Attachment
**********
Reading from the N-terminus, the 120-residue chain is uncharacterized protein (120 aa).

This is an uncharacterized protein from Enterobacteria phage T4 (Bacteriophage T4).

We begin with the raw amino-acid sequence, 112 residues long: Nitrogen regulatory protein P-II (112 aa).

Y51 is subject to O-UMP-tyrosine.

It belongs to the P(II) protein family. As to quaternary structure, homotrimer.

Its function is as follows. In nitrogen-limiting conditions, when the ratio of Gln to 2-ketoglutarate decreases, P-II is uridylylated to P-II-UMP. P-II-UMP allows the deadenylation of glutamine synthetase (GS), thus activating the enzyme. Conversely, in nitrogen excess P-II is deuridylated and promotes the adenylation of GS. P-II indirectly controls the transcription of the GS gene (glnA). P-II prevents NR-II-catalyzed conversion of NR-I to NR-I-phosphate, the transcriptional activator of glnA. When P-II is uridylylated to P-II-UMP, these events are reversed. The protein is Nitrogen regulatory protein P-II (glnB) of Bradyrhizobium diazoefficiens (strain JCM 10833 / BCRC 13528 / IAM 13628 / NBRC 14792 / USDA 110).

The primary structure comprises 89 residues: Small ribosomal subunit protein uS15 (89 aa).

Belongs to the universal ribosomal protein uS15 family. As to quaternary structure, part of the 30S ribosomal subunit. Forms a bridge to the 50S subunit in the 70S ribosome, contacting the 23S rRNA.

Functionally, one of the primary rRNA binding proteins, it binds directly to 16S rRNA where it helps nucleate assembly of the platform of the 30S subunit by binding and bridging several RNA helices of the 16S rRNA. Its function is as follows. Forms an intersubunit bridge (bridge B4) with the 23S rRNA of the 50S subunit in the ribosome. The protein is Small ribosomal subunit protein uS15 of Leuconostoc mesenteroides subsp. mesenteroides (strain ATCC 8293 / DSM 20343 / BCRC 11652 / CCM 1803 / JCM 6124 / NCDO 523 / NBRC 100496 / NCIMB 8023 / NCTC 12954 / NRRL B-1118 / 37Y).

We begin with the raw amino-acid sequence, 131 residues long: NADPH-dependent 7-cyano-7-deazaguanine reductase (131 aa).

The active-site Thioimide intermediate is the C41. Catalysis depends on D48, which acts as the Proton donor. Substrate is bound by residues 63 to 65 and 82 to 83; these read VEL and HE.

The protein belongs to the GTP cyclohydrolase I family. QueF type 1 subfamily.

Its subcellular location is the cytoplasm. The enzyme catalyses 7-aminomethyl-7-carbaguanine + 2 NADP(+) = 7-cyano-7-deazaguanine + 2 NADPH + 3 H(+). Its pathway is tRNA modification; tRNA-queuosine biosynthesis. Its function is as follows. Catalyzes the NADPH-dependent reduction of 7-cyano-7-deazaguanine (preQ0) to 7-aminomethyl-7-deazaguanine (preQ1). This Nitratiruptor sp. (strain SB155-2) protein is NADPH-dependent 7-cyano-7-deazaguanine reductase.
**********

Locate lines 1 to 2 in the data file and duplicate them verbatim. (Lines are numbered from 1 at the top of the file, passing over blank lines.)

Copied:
Reading from the N-terminus, the 120-residue chain is uncharacterized protein (120 aa).

This is an uncharacterized protein from Enterobacteria phage T4 (Bacteriophage T4).